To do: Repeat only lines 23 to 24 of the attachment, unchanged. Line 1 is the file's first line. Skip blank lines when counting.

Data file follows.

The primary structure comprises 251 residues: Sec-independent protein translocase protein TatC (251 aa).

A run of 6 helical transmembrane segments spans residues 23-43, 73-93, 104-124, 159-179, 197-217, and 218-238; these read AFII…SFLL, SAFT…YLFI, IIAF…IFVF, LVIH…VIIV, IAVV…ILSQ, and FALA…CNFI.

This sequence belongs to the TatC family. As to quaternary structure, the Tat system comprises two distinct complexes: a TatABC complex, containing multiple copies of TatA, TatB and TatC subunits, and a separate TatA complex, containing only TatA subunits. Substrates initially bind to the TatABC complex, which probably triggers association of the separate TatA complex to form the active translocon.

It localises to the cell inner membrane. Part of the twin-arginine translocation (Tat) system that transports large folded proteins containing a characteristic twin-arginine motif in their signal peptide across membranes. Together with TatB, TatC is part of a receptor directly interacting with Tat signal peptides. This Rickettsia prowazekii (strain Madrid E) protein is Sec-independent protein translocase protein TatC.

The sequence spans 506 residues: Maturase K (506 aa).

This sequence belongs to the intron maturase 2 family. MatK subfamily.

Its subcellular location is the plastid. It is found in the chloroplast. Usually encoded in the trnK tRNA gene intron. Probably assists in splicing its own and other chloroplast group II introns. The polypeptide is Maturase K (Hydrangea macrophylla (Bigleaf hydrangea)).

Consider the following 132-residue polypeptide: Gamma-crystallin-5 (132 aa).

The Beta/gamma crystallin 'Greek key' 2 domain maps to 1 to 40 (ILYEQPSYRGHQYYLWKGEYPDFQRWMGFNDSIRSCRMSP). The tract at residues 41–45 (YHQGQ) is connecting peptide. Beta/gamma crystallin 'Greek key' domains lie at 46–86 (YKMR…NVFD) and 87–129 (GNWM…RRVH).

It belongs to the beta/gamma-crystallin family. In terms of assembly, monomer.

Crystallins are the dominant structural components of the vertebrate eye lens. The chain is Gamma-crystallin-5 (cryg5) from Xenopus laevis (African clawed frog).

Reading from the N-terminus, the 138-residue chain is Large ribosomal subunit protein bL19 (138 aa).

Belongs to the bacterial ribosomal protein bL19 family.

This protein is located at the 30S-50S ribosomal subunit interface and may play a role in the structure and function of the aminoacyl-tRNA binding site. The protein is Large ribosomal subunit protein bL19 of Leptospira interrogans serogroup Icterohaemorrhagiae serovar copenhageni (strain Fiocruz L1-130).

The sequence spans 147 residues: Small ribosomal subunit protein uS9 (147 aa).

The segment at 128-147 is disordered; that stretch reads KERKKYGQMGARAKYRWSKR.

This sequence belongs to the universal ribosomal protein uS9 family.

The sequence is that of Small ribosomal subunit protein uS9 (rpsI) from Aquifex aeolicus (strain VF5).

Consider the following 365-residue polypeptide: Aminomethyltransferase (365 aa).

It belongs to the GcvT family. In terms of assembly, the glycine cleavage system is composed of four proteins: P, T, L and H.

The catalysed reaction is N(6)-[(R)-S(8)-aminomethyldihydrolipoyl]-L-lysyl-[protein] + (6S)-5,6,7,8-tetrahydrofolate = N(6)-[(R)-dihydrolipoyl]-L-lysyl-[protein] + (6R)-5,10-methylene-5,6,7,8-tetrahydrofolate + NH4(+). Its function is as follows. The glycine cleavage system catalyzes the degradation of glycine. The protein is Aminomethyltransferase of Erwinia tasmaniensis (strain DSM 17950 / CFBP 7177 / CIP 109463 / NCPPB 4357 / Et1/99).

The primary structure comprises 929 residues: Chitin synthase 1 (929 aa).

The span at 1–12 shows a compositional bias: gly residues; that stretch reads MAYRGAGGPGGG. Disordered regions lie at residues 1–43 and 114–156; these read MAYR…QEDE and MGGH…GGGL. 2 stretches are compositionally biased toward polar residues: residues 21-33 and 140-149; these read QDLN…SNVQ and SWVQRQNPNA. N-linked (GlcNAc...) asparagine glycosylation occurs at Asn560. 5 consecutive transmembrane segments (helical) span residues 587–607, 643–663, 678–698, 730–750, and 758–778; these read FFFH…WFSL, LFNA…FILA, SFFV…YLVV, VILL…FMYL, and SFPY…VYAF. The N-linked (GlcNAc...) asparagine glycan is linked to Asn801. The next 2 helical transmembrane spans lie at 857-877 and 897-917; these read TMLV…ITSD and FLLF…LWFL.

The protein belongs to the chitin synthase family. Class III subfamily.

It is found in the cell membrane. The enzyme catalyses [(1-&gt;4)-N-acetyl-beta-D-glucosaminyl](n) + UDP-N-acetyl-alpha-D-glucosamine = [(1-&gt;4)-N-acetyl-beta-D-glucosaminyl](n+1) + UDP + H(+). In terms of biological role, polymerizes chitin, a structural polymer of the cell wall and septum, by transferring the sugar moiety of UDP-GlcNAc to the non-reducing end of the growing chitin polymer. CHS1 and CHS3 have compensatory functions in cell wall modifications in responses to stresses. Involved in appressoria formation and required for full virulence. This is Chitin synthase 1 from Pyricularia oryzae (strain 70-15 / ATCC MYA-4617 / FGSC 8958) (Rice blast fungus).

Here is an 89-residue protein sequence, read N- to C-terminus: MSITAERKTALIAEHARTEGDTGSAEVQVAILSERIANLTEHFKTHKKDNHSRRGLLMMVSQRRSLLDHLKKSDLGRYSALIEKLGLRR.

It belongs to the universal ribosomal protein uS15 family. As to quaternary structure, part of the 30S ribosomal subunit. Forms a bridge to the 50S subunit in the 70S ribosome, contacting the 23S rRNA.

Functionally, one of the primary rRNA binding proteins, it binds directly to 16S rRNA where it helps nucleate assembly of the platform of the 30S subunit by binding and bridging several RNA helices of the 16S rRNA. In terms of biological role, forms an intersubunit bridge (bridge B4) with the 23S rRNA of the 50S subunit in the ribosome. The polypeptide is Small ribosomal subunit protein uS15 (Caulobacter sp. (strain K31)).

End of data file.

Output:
The span at 1–12 shows a compositional bias: gly residues; that stretch reads MAYRGAGGPGGG. Disordered regions lie at residues 1–43 and 114–156; these read MAYR…QEDE and MGGH…GGGL. 2 stretches are compositionally biased toward polar residues: residues 21-33 and 140-149; these read QDLN…SNVQ and SWVQRQNPNA. N-linked (GlcNAc...) asparagine glycosylation occurs at Asn560. 5 consecutive transmembrane segments (helical) span residues 587–607, 643–663, 678–698, 730–750, and 758–778; these read FFFH…WFSL, LFNA…FILA, SFFV…YLVV, VILL…FMYL, and SFPY…VYAF. The N-linked (GlcNAc...) asparagine glycan is linked to Asn801. The next 2 helical transmembrane spans lie at 857-877 and 897-917; these read TMLV…ITSD and FLLF…LWFL.

The protein belongs to the chitin synthase family. Class III subfamily.